> Folk Music > Songs > I Am a Youth That’s Inclined to Ramble

Love’s Parting, or Jamie and Mary / I Am a Youth That’s Inclined to Ramble

[ Roud 6897 ; Henry H825, H788 ; Ballad Index HHH825 ; Mudcat 6457 ; trad.]

Love’s Parting, or Jamie and Mary was published in 1939 in the Sam Henry collection, i.e. Songs of the People, a weekly newspaper column in the Northern Constitution newspaper in Coleraine, Co. Derry. His source was Jim Carmichael of Ballymena, Co Antrim.

Paul Brady named his version of this song after its first line, I’m a Youth That’s Inclined to Ramble, and recorded it for his 1978 album Welcome Here Kind Stranger, and Cara Dillon sang it in 2001 on her eponymous album Cara Dillon.

Eddie Butcher of Magilligan, Co. Derry, sang I Am a Youth in March 1979 to Hugh Shields. This recording was included on the 3 CD set that accompanied Shields’ 2011 book on Eddie Butcher, All the Days of His Life.

Maggie Boyle sang I’m a Youth That’s Inclined to Ramble in 2005 on her CD with Duck Baker and Ben Paley of traditional Irish & American music, The Expatriate Game. They noted:

Maggie Boyle learned A Youth Inclined to Ramble from a 1970s recording by Paul Brady. Brady has spent much of his later career in the pop music world, but it shouldn’t be forgotten what an outstanding and influental traditional singer he was in those early years.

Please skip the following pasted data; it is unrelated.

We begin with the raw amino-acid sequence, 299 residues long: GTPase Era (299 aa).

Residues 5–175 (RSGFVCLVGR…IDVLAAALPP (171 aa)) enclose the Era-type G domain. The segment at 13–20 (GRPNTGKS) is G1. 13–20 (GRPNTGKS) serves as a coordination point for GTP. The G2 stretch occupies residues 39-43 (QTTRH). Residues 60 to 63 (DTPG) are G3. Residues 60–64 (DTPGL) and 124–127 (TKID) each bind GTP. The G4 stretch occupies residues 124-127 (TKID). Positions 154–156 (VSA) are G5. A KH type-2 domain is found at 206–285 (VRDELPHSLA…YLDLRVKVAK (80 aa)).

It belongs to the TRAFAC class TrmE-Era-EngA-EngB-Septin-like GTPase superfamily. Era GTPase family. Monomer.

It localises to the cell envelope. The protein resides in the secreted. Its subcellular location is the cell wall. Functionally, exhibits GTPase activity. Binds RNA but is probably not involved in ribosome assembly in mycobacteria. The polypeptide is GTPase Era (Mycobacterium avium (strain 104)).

Kate Burke and Ruth Hazleton sang I Am a Youth That’s Inclined to Ramble on their 2007 album Summer’s Lonesome Tale.

Jon Boden sang I Am a Youth That’s Inclined to Ramble as the 23 April 2011 entry of his project A Folk Song a Day, referring to Paul Brady too.


Paul Brady sings I Am a Youth That’s Inclined to Ramble

I am a youth that’s inclined to ramble;
To some foreign country I mean to steer.
I am loath to part from my friends and comrades
And my dear sweetheart whom I love dear.
But there’s one of those I do most admire,
On her I’ll think when I’m far away,
For since fates decreed I am resolved to part her
And try my fortune in Amerikay.

So farewell darling since I must leave you,
I place great dependence on your constancy,
That no other young man may gain your favour
Or change your mind when I am o’er the sea.
For although the seas they do separate us
And in between us they do rise and fall,
If fortune favours me you’ll find your Jamie
Returning homeward from Amerikay.

Oh Jamie dear, do you remember
When I sat with you for many’s the hour
And my young fancy away was carried,
And the bees hummed around on each opening flower?
But when you are crossing the western ocean
The maid that loved you, you’ll ne’er mind ava,
And you’ll scarce e’er think upon the maids of Erin
For you’ll find strange sweethearts in Amerikay.

Oh Mary dear, I don’t dissemble
For to all other fair maids I’ll prove untrue,
And if you think these are false promise
I’ll leave these vows as a pledge to you.
That what I have may prove unsuccessful
And fortune prove to me a slippery ball,
That a favouring gale it may ne’er blow on me
If I forsake you in Amerikay.

And to conclude, and to end these verses,
May God protect this young female fair
And keep her from every wild embarrassment
And of my darling take the greatest care.
For she’s slow to anger and of kind disposition,
And her cheeks like roses in June do blow.
In my nightly slumbers when e’er I think on her,
I could court her vision in Amerikay.